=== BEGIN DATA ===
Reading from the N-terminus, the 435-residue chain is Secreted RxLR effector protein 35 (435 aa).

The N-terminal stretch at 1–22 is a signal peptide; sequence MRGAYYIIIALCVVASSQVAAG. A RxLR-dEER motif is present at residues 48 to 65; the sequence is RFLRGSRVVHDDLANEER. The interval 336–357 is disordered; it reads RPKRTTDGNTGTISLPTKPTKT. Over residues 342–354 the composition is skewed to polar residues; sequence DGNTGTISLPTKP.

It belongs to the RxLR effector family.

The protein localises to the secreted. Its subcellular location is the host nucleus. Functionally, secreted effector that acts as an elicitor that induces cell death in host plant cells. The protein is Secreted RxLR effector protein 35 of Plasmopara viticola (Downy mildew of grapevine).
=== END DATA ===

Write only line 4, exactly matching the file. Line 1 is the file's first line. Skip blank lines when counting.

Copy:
The protein localises to the secreted. Its subcellular location is the host nucleus. Functionally, secreted effector that acts as an elicitor that induces cell death in host plant cells. The protein is Secreted RxLR effector protein 35 of Plasmopara viticola (Downy mildew of grapevine).